The European tragedy was deepened by the division of the Middle Danube Valley, the one-time cornerstone of European equilibrium. In this sideshow, Benes of Czechoslovakia had been playing the leading role, and after Geneva, he still gained in importance, since the aged President Masaryk was to resign within a year, leaving behind Benes as his successor. So the thaw generated in Geneva did not last long. On May 2,1935, Laval signed the Franco-Russian military alliance as the first link in the contemplated new European system, and on May 16, Czechoslovakia followed suit by signing a treaty of her own with Moscow. This was a long step backward from the better standard set by the League of Nations. This Treaty was identical to the pre - War military alliances of mutual defense and offense for it bound the contracting parties to immediate mutual assistance, to be rendered irrespective of whether the League pronounced a decision or not. The same day, a Czechoslovak-Russian Air Pact was also concluded which, in a fit of Czech over-zeal, agreed to establish and equip airfields in the very heart of Europe, and to place them and Czecho-Russian air traffic under the management of a joint central administration. The agreement guaranteed unconditionally that Soviet airplanes would be able to enter and communicate in Czechoslovakia without let or hindrance. Prague was 800 miles nearer to Western Europe than Kiev, the westernmost Soviet air base at that time. Benes had agreed to transform his homeland into a Soviet air base, to be used eventually for attack against the West.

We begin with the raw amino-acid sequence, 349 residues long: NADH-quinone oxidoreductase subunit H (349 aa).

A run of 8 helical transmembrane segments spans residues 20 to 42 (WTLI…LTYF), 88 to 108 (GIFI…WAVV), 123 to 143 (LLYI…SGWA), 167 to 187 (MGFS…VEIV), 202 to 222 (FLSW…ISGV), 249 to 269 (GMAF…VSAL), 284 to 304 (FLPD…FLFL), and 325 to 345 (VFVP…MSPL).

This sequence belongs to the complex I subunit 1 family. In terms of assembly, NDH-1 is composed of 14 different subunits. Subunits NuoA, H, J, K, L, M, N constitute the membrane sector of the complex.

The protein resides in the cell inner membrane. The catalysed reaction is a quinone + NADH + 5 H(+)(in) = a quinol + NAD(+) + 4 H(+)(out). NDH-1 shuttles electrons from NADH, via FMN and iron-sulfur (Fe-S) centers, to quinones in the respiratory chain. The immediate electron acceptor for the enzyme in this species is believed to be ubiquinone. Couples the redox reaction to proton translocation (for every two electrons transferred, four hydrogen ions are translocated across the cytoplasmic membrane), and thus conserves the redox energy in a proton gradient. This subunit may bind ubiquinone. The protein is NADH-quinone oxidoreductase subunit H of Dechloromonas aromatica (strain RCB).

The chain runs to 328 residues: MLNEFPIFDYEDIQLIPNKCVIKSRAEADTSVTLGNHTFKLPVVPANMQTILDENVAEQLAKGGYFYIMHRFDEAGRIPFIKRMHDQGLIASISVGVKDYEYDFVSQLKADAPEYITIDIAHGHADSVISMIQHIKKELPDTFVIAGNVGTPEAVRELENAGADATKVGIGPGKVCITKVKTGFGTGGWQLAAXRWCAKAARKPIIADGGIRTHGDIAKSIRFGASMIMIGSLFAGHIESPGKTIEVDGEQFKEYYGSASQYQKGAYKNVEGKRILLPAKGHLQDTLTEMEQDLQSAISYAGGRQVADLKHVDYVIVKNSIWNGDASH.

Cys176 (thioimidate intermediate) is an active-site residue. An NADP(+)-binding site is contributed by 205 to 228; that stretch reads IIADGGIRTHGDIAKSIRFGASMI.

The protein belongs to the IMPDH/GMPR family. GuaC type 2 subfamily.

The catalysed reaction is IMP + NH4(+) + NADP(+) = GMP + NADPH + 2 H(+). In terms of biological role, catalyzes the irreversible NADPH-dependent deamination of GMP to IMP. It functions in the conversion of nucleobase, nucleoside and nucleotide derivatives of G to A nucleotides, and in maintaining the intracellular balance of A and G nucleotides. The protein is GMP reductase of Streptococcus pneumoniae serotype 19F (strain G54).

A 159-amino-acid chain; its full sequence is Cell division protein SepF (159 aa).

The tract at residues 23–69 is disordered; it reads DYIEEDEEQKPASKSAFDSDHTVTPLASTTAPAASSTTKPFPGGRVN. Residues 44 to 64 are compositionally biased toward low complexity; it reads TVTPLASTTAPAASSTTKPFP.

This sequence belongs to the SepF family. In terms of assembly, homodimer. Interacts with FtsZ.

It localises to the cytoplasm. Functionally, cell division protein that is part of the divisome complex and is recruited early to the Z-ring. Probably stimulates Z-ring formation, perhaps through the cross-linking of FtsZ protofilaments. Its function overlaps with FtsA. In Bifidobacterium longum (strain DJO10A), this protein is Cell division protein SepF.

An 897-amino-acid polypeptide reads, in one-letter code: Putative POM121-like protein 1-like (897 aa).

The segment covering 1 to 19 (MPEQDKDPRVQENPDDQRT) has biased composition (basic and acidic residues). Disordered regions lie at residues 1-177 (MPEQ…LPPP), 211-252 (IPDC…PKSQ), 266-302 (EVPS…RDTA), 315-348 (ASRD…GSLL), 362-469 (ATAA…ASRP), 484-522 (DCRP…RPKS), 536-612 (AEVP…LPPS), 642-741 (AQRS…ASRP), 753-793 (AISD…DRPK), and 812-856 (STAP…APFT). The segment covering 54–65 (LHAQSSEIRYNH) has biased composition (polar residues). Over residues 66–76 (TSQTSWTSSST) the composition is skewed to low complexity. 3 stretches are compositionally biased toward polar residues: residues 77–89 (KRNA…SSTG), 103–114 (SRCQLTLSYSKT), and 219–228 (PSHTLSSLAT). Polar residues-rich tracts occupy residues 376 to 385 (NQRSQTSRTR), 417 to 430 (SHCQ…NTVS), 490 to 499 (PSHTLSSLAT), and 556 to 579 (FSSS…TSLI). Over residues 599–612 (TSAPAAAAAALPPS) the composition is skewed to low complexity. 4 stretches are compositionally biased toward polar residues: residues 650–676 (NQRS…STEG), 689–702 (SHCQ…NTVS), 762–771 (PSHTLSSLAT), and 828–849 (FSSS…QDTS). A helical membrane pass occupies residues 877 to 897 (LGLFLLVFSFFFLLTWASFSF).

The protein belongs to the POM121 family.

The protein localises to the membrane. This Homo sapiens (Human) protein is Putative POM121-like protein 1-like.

These pacts caused a strong outburst of resentment, not only in Germany, but in most of the endangered European countries, even in some allied to Czechoslovakia. The Czech assertion that Moscow was the guardian of the European peace was countered with the accusation that the real purpose of the pacts was to assure the Soviets easy access to Central Europe and the possibility of appearing there in times of conflict to prevent peaceful solutions, provoke military actions, create confusion, and to drag, at a time chosen by the Soviets, Central Europe and the West into war. General Kort, the Military Commander of Moscow, was widely quoted in Budapest. In the month of June, 1935, after the resented pacts were conduded, he indicated their real purpose with old-time Bolshevik arrogance: "We shall throw the Red Army into